During that challenging time, I discovered numerous resources: books offering practical advice and exercises, meditation targeted at reducing anxiety and improving the quality of my sleep and walks in nature, to name a few.

After you have found some soothing tools like these, try to do those things you are afraid of doing at your own pace. In my case, my biggest fear was taking a train because I connected it with severe panic attacks.

I started by taking the bus. Then, I organized a trip with a friend by train.

The first time I retook the train by myself, I was anxious. I remembered that invisible lion, but I knew how to cope with him this time. My psychotherapist had helped me envision particularly triggering situations and focus on different sensations, like my breathing or something else that helped calm me.

I brought a good book with me, and I didn't experience a panic attack.

I wish I could tell you that my attacks ended after that, but that's not true.

A few months after that train ride, I experienced a couple more. But their severity had decreased, and I could cope with them.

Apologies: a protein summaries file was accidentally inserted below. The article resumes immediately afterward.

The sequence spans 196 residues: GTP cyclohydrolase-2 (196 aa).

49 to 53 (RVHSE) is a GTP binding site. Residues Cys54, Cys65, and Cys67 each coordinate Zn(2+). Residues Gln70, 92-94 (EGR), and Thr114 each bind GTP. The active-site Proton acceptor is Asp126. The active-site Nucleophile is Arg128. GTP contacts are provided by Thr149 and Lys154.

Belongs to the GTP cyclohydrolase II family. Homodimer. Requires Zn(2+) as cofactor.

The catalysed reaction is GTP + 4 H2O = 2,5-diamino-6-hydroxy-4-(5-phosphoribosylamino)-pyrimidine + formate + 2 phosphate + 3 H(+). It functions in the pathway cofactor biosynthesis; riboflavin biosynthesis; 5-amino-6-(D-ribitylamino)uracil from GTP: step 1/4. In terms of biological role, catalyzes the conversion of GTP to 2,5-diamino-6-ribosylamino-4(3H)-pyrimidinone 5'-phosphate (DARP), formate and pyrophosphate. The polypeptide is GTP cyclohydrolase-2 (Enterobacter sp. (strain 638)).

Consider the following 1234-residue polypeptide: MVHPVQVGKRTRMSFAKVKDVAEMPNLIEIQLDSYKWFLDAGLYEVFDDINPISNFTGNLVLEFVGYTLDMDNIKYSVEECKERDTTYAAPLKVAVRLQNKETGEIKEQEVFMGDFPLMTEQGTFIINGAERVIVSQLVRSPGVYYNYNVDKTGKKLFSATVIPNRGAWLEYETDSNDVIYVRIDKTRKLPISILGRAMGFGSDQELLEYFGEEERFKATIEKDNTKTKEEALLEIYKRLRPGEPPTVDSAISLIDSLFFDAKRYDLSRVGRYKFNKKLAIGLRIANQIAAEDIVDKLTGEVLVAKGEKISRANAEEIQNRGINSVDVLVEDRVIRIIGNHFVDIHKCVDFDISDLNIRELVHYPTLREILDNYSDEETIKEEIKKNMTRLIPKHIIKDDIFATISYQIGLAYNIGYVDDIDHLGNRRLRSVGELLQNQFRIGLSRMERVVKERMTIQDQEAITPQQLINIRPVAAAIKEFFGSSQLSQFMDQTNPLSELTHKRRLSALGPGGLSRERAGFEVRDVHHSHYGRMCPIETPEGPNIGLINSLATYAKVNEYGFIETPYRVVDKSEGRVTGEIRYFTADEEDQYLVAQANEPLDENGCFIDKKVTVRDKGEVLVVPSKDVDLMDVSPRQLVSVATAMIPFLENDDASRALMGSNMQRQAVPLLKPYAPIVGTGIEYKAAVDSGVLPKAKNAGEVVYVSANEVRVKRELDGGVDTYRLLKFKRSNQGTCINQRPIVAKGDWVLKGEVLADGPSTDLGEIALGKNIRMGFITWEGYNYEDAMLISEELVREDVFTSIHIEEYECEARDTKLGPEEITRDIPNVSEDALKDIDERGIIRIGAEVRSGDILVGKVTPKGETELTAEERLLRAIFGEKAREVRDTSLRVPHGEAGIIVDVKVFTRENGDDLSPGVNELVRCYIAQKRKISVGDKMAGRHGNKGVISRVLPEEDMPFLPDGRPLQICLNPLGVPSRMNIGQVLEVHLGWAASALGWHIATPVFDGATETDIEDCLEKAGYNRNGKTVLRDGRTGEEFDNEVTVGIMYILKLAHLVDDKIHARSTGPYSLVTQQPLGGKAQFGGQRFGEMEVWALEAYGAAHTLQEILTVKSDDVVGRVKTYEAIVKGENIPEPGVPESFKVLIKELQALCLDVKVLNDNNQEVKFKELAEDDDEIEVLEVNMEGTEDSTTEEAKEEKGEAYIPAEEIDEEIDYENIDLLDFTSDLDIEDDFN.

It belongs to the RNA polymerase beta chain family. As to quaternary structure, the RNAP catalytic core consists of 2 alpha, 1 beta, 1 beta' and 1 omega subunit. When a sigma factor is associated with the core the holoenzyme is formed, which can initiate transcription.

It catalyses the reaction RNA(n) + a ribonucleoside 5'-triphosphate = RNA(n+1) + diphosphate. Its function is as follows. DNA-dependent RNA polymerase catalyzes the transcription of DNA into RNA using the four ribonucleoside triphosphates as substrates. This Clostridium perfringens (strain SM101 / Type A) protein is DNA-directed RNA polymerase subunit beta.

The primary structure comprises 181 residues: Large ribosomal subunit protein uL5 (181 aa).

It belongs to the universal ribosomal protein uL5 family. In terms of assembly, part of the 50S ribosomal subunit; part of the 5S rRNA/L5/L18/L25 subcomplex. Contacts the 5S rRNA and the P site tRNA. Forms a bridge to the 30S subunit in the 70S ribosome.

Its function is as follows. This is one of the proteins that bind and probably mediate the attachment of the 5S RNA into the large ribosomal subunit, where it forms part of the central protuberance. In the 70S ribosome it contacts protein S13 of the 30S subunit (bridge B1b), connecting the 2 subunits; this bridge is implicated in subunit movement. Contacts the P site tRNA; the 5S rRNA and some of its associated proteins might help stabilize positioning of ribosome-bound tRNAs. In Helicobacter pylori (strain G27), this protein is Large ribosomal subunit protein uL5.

Will panic attacks ever go away?

Some people believe that the ultimate goal is to learn to cope with panic attacks. Others think it’s possible never to experience them again.

I know for sure that there is no one-size-fits-all approach and that small victories have to be celebrated. Recovery is an individual process.

If you are going through panic attacks, I feel you. And I am here to tell you to take good care of yourself during this time. You are much stronger than you believe you are.

If you are struggling with your mental health, you can call:

The Panic Disorder Information Hotline (1-800-64-PANIC (72642))

The National Suicide Prevention Lifeline (1-800-273-8255)

The National Alliance on Mental Illness (NAMI) Helpline (1-800-950-NAMI (6264))

The Trevor Project for the LGBTQ+ population and youth (1-866-488-7386)

Or the National Emergency number (911) for immediate help.